Indian media: Cricket trouble

Indian cricketer Sachin Tendulkar
Image caption The Sahara group has been sponsoring India's national cricket team for more than a decade

Leading business group Sahara India's decision to withdraw from the Indian Premier League (IPL) tournament is dominating headlines in the Indian media.

The group, which owns the Pune Warriors team, said it would also quit as the sponsor of the national side as it felt "betrayed" by the Board of Control for Cricket in India (BCCI).

Most newspapers see Sahara's withdrawal as a "severe blow" to the credibility of the BCCI which is already grappling with spot-fixing allegations in the IPL.

"With cricket already facing a crisis of credibility, the BCCI has been hit with a financial challenge," the Hindustan Times says.

The Indian Express says the withdrawal is "another setback" for the board and The Economic Times feels the news has "added to the woes of the Indian board".

Meanwhile, members of the IPL team Rajasthan Royals - still trying to get over the arrest of three of their bowlers last week over allegations of spot-fixing - are set to take on the Sunrisers Hyderabad on Wednesday for a place in the finals of the IPL, reports The Hindu.

Besides cricket, the sacking of Phaneesh Murthy, one of India's leading IT executives, by the outsourcing firm iGATE for allegedly "failing to report a relationship he had with a fellow employee", has also been making the headlines.

"The twice-born, middle-class Brahmin boy from Malleswaram, Bangalore, has now twice fallen for the same vice: sexual misconduct with women at the workplace," says The Times of India.

"By his sheer star-wattage and brilliance, he managed to resurrect his career after he was fired by Infosys in 2002. However, after the current sex scandal, it's hard to see a second comeback for Phaneesh Murthy," the paper adds.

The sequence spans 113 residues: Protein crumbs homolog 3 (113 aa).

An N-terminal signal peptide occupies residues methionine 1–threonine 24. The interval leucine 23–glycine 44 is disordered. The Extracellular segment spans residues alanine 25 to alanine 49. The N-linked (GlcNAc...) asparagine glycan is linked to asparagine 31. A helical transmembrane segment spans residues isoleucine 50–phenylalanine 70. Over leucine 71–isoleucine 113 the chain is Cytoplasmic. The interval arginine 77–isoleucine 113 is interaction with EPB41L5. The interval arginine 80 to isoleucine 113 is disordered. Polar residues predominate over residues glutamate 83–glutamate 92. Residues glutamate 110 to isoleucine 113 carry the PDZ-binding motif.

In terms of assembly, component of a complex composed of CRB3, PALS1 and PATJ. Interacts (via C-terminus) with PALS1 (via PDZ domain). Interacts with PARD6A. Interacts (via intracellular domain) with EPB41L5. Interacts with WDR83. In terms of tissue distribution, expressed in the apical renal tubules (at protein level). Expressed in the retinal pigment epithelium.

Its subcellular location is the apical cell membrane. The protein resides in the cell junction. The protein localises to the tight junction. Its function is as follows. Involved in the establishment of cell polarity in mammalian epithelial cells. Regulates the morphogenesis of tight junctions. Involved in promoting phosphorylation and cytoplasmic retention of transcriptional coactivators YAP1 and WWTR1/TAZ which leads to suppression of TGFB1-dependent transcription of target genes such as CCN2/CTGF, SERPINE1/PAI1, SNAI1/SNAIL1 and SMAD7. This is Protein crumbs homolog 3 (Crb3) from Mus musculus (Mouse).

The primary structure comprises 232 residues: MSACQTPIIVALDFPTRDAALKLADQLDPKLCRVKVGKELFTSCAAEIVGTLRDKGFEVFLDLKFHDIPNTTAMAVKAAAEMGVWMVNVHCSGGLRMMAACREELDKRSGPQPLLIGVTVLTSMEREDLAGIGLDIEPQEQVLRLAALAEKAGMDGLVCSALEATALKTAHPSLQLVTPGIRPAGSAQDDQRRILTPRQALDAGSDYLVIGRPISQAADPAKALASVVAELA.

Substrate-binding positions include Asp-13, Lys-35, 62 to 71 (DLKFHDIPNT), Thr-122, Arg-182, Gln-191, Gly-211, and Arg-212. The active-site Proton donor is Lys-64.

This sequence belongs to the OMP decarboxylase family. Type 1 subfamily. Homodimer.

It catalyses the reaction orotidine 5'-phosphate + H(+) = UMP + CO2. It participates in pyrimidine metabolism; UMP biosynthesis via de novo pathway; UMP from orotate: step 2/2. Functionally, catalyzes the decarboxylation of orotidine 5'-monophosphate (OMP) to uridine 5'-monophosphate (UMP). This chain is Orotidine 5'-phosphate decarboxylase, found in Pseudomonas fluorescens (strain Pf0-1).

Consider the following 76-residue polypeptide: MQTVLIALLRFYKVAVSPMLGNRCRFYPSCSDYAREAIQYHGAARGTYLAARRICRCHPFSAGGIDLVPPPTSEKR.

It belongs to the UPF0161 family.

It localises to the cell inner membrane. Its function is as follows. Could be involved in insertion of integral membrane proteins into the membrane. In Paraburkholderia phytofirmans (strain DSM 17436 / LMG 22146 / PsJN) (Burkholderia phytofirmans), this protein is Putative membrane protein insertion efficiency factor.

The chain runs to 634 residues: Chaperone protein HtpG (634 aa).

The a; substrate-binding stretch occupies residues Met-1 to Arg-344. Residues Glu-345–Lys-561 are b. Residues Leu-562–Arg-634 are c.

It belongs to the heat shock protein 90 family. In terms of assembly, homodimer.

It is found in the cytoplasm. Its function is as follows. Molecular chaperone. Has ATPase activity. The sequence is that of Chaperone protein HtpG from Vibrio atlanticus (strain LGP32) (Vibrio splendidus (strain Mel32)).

Mr Murthy has denied the charges against him: he said they were "completely baseless" and that he had informed iGATE about his "personal relations" with the female employee.

Meanwhile, severe summer heat and high temperatures continue to trouble most parts of northern and central India with Delhi witnessing this summer's hottest day at 45.1C (113F) on Tuesday.

Frequent power cuts have also made it difficult for residents to deal with the blistering heat, reports the Hindustan Times.

"With temperatures soaring high, doctors say, the number of cases of heat exhaustion and diseases like typhoid, gastroenteritis and food poisoning have gone up significantly," the Times of India reports.

In international news, Chinese Premier Li Keqiang continued his visit to India on Tuesday and charmed business heads in Mumbai by starting his address with a "namaste", India's traditional greeting, The Times of India reported.

Mr Li also met the family of Dwarkanath Kotnis, a young Indian doctor who treated wounded and plague-stricken Chinese soldiers on the battlefront during the Sino-Japanese war of the 1930s, the Deccan Herald reported.

'Sheer grit'

The grit and determination of Arunima Sinha, who "climbed her way into history books by becoming the first Indian amputee to conquer Mount Everest", was praised by DNA.

Ms Sinha was pushed out of a train while resisting a criminal two years ago. So grave were her injuries that doctors had no option but to amputate her left leg below the knee, the paper adds.

"Everyone was worried for me. I realised I had to do something in my life so that people would stop looking at me with pity," the paper quoted her as saying.

Finally, there is some good news for those who want to see a greener Delhi.

"The Delhi government is looking to set up a helpline to register complaints against illegal tree felling, which they hope to have in place within 20 days," The Indian Express reports.

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